offered when I couldn't find any info on the cooler. I hope at least one of
    you read it. ;-)

    "Humans will have advanced a long, long, way when religious belief has a
    cozy little classification in the DSM."
    David Melville (in r.a.s.f1)
    ~misfit~, Oct 11, 2011
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  2. ~misfit~

    Gordon Guest

    [Snip] A experience review

    Now off to learn about wicking.
    Gordon, Oct 11, 2011
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  3. ~misfit~

    ~misfit~ Guest

    Cool. Yeah, wicking is an important part of the way heatpipes work that is
    often overlooked. Simply changing the orientation of a cooler so that the
    wick system isn't having to work against gravity so much can shave quite a
    few degrees off the temperature.

    For instance, most tower coolers actually work better if they're fitted
    'flat' in the case, with the exhaust air going upwards toward the PSU. As
    long as the airflow through the case is adequate the CPU will run much
    cooler, however you never see them fitted like that.

    When they're fitted with half of the tops of the heatpipes facing upwards
    and half facing downwards (airflow towards the back of the case) the
    heatpipes that're facing upwards, and have gravity assisting the wicking
    rather than opposing it, do about 75% of the work. That's fine with most of
    the top-of-the-line towers as they're engineered to handle it. However, with
    a more marginal cooler, or a top-down cooler where the pipes have more twist
    and turns, heatpipe orientation can make the difference between a good
    result and an inadequate one.

    Then there's the type of wick utilised. Some (sinstered metals) are more
    efficient than others (simple grooves). Therefore coolers whose heatpipes
    have the better wicking systems can be more forgiving.

    Frankly I'm surprised that it isn't emphasised more. It's probably because
    half of the 'reviewers' don't fully understand how heatpipes work. They just
    look at the pictures in the booklet and follow that. The picture of the
    Tiger Shark has it rotated 90º to how I've fitted it and I bet you dollars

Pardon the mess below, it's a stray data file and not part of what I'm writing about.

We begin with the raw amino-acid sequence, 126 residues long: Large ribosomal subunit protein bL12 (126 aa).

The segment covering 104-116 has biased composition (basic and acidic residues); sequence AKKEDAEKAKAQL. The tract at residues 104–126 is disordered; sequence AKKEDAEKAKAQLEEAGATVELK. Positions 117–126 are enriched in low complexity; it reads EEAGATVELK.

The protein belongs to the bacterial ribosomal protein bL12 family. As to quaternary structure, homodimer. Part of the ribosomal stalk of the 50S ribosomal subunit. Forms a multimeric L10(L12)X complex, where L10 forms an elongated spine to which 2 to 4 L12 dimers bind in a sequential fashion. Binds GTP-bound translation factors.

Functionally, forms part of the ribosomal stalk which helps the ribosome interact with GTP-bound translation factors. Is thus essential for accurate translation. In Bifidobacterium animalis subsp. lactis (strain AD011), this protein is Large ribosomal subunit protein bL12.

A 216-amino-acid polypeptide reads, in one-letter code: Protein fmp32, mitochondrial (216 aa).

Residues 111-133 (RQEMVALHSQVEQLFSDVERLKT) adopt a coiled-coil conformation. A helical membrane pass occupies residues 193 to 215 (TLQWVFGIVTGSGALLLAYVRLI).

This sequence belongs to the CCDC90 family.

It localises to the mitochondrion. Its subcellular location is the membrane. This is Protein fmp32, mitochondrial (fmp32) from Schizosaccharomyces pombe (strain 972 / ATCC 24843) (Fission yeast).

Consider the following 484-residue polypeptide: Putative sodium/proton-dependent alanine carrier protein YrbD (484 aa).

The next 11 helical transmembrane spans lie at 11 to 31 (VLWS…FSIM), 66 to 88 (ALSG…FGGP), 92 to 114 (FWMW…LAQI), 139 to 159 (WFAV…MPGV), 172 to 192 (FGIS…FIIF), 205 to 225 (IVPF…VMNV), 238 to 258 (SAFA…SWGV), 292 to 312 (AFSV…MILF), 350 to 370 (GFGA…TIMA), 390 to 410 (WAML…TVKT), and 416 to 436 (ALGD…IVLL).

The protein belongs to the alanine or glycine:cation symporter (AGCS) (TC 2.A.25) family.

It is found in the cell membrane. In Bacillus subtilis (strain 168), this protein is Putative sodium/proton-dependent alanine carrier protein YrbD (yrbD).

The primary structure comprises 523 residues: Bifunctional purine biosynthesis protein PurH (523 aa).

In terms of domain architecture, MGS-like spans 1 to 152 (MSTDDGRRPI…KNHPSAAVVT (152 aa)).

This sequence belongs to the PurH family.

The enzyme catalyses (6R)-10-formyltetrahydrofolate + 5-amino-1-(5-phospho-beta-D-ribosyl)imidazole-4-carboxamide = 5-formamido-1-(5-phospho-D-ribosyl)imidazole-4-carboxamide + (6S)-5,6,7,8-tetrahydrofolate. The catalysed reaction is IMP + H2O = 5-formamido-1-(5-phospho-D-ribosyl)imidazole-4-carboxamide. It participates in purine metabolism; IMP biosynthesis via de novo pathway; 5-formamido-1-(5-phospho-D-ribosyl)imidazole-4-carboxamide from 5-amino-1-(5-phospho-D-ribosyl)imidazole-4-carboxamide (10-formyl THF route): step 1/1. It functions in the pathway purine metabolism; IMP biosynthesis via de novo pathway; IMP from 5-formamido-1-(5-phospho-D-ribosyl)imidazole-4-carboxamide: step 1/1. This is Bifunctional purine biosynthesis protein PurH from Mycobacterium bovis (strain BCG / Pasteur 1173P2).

to dog turds that if I'd fitted it that way I'd be dissapointed with the
    performance. However I can't be arsed trying it just to prove again what
    I've already proved to myself a few times. <g>


    "Humans will have advanced a long, long, way when religious belief has a
    cozy little classification in the DSM."
    David Melville (in r.a.s.f1)
    ~misfit~, Oct 11, 2011
  4. ~misfit~

    ~misfit~ Guest

    D'oh! That should read 0.13A and a CoolerMaster 0.19A respectively. My
    Silverstone fan's only 0.12A.

    I have a Thermaltake 0.3A fan that I was going to try if needed but I'm
    happy with the way things are for now at least. I may have to put a more
    powerful fan on if I ever overclock this thing or if the current one's not
    good enough come high summer.

    (I also have a Sanyo Denki 0.45A fan that looks and sounds like it means
    business and a beast of a Delta fan, both out of servers. Delta's a 3.0A but
    sounds like my Nilfisk vacuum cleaner. All 12cm / 12V fans, the first five
    are 25mm thick, the Delta's a 37.5mm thick thing.)

    "Humans will have advanced a long, long, way when religious belief has a
    cozy little classification in the DSM."
    David Melville (in r.a.s.f1)
    ~misfit~, Oct 11, 2011
  5. ~misfit~

    ~misfit~ Guest


    Oh, and after I fitted my new cooler I find out that Deepcool have made
    *two* other coolers in the 'Shark' series and the Tiger is the baby of the

    There's the "Fiend Shark" (Gotta love that Chinglish!): Six heatpipes instead
    of the four in the TS and 14cm fan instead of the 12cm fan of the TS.

    Then, just to be really OTT there's a 1.8KG all-copper version, the Fiend
    Shark XT:

    However these are both new release and I've not seen them in NZ. Also,
    looking at the design (and comparing the all-important middle two heatpipes
    and their fin arrays which take most of the heat) I honestly don't think
    that either of these two would be massively better than the vanilla TS. (TS
    pic for comparison of the middle pipes fin arrays: )Especially
    a TS with a fan upgrade. Yeah, the FS and FS XT would likely handle more
    heat transfer, largely due to the bigger fin area, but I think not that

    ~misfit~, Oct 11, 2011